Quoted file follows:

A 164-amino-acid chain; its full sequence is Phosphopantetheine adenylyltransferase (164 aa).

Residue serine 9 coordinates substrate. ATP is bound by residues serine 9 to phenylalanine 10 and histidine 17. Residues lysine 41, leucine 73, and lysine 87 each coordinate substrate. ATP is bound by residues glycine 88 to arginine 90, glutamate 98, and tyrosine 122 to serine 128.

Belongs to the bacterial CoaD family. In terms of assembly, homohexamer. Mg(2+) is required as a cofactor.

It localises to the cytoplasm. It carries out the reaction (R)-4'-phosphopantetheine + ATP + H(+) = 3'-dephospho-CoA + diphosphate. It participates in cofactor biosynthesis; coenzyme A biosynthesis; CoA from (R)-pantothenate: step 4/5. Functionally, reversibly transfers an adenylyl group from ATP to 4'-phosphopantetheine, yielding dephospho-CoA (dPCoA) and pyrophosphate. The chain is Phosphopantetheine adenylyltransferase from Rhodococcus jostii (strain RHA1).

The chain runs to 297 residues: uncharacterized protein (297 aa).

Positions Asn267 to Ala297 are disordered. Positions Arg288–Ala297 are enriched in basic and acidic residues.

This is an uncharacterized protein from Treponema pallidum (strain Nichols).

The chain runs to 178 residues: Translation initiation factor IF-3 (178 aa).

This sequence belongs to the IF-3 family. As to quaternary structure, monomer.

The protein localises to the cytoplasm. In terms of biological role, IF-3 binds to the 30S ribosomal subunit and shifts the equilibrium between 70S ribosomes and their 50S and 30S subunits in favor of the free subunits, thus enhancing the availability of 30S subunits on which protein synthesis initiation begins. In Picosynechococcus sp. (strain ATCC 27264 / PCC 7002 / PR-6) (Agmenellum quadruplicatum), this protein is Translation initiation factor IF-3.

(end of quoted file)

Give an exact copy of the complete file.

A 164-amino-acid chain; its full sequence is Phosphopantetheine adenylyltransferase (164 aa).

Residue serine 9 coordinates substrate. ATP is bound by residues serine 9 to phenylalanine 10 and histidine 17. Residues lysine 41, leucine 73, and lysine 87 each coordinate substrate. ATP is bound by residues glycine 88 to arginine 90, glutamate 98, and tyrosine 122 to serine 128.

Belongs to the bacterial CoaD family. In terms of assembly, homohexamer. Mg(2+) is required as a cofactor.

It localises to the cytoplasm. It carries out the reaction (R)-4'-phosphopantetheine + ATP + H(+) = 3'-dephospho-CoA + diphosphate. It participates in cofactor biosynthesis; coenzyme A biosynthesis; CoA from (R)-pantothenate: step 4/5. Functionally, reversibly transfers an adenylyl group from ATP to 4'-phosphopantetheine, yielding dephospho-CoA (dPCoA) and pyrophosphate. The chain is Phosphopantetheine adenylyltransferase from Rhodococcus jostii (strain RHA1).

The chain runs to 297 residues: uncharacterized protein (297 aa).

Positions Asn267 to Ala297 are disordered. Positions Arg288–Ala297 are enriched in basic and acidic residues.

This is an uncharacterized protein from Treponema pallidum (strain Nichols).

The chain runs to 178 residues: Translation initiation factor IF-3 (178 aa).

This sequence belongs to the IF-3 family. As to quaternary structure, monomer.

The protein localises to the cytoplasm. In terms of biological role, IF-3 binds to the 30S ribosomal subunit and shifts the equilibrium between 70S ribosomes and their 50S and 30S subunits in favor of the free subunits, thus enhancing the availability of 30S subunits on which protein synthesis initiation begins. In Picosynechococcus sp. (strain ATCC 27264 / PCC 7002 / PR-6) (Agmenellum quadruplicatum), this protein is Translation initiation factor IF-3.